Sunday, September 27, 2009
Saturday, September 26, 2009
Posted by emetski at 10:21 PM
Thursday, September 24, 2009
How come Tom gets his own day? Lucky.
Hall of Thomas
The history of the world is literally the history of Thomases. Great are the contributions made by these men and women. Their influence reaches from the sciences to politics and from the arts to athletics. The legacy of Thomas is deeply rooted in the soils of the past. The Hall of Thomas highlights some of our most noteworthy icons and illustrate the great good that can be accomplished by Thomas.
In the thick of party conflict in 1800, Thomas Jefferson wrote in a private letter, "I have sworn upon the altar of God eternal hostility against every form of tyranny over the mind of man."
This powerful advocate of liberty was born in 1743. Freckled and sandy-haired, rather tall and awkward, Jefferson was eloquent as a correspondent, but he was no public speaker. In the Virginia House of Burgesses and the Continental Congress, he contributed his pen rather than his voice to the patriot cause. As the "silent member" of the Congress, Jefferson, at 33, drafted the Declaration of Independence.
Jonathan Taylor Thomas
One of the longest reigning and most popular teeny bopper idols of the 1990s, Jonathan Taylor Thomas first found favor playing the son of Tim Allen on ABC's long-running, phenomenally popular sitcom Home Improvement. With a mop of dull-blonde hair and a dimpled, impish grin, it is small wonder that he captured the hearts of young girls across the country.
Sir Thomas More
Thomas More rose from humble origins to achieve the highest political and judicial office of England, second only to that of the king. He was recognized throughout early sixteenth-century Europe as one of the great lawyers, Christian humanists, and classical scholars of his day.
Heather Thomas established herself as an actress as well as an author and political activist. She has had several guest appearances and acting roles in various movies and TV series. Her most notable acting role was in The Fall Guy in the mid 1980s.
Thomas Hobbes was born in London in 1588. Hobbes was intensely interested in why people allowed themselves to be ruled and what would be the best form of government for England. In 1651, Hobbes wrote his most famous work, entitled Leviathan. In it, he argued that people were naturally wicked and could not be trusted to govern.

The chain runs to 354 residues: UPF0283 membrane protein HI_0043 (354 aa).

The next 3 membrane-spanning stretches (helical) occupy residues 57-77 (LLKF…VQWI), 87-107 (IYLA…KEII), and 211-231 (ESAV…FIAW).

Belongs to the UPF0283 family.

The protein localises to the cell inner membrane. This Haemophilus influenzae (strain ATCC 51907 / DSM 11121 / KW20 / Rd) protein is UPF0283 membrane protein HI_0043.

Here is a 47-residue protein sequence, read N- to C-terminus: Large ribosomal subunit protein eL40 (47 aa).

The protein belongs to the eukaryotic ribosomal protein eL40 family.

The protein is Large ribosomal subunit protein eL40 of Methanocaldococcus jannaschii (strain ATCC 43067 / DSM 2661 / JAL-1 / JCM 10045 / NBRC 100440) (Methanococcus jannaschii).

Thomas A. Edison
Thomas Edison was born February 11, 1847 in Milan, Ohio. Thomas Alva Edison is one of America's most famous inventors. Edison saw huge change take place in his lifetime. He was responsible for making many of those changes occur. His inventions created and contributed to modern night lights, movies, telephones, records and CDs. Edison was truly a genius. Edison is most famous for his development of the first electric light bulb. When Edison was born, electricity had not been developed. By the time he died, entire cities were lit by electricity. Much of the credit for electricity goes to Edison.
Saint Thomas Aquinas
Saint Thomas Aquinas was a 13th century Dominican Friar, philosopher and theologian. Named a Doctor of the Church and given the title "Angelic Doctor," he is the patron of Catholic universities, colleges and schools. Renowned for his proofs for the existence of God, Aquinas believed that both faith and reason discover truth.
In his 12-year career, has rushed for 11,938 yards... It is a figure which is first on the Bills' all-time chart and ninth in NFL annals... Surpassed O.J. Simpson (10,183) into first on the Bills' career rushing list. Thurman Was named the Buffalo Bills/Edge 1993 "Man of the Year". Thurman awards a Thurman Thomas Scholarship annually at both his high school and college alma maters.
Thomas Jonathan Jackson was born in West Virginia, on January 21, 1824. He died a tragic death on May 10, 1863. Jackson was a very famous man, and a Confederate general in the Civil War. This man was one of the best and most able southerners, second only to Robert E. Lee.
Thomas Samuel Kuhn was born on July 18, 1922, in Cincinnati, Ohio. He received a Ph. D. in physics from Harvard University in 1949. Of the five books and countless articles he published, Kuhn's most renown work is The Structure of Scientific Revolutions, which he wrote while a graduate student in theoretical physics at Harvard. It has sold some one million copies in 16 languages and is required reading in courses dealing with education, history, psychology, research, and, of course, history and philosophy of science. Kuhn argued that science is not a steady, cumulative acquisition of knowledge.
Thomas S. Monson
Thomas Spencer Monson (born August 21, 1927) is the 16th and current President of The Church of Jesus Christ of Latter-day Saints (LDS Church). As president of the church, Monson is considered by adherents to be a prophet, seer, and revelator of God's will on earth. A printer by trade, Monson has spent most of his life engaged in various church leadership positions and in public service. Appointed by Ronald Reagan to the President's Task Force for Private Sector Initiatives, Monson is also a recipient of the Boy Scouts of America's Silver Buffalo and the World Organization of the Scout Movement's Bronze Wolf—both awards the highest given in each organization.
Posted by emetski at 8:50 AM
Wednesday, September 23, 2009
Posted by emetski at 12:28 PM
Posted by emetski at 12:04 PM
Friday, September 18, 2009
Max started Preschool on Sept. 9. He was super excited to "start" school, but not super excited to actually "go" to school. As you can see from his smile, he's a little nervous. He did great though and I can't believe my little guy is so grown up.
Posted by falslev family at 11:53 AM
Monday, September 14, 2009
Tom arriving in Montpelier.
Posted by Papa John at 10:52 AM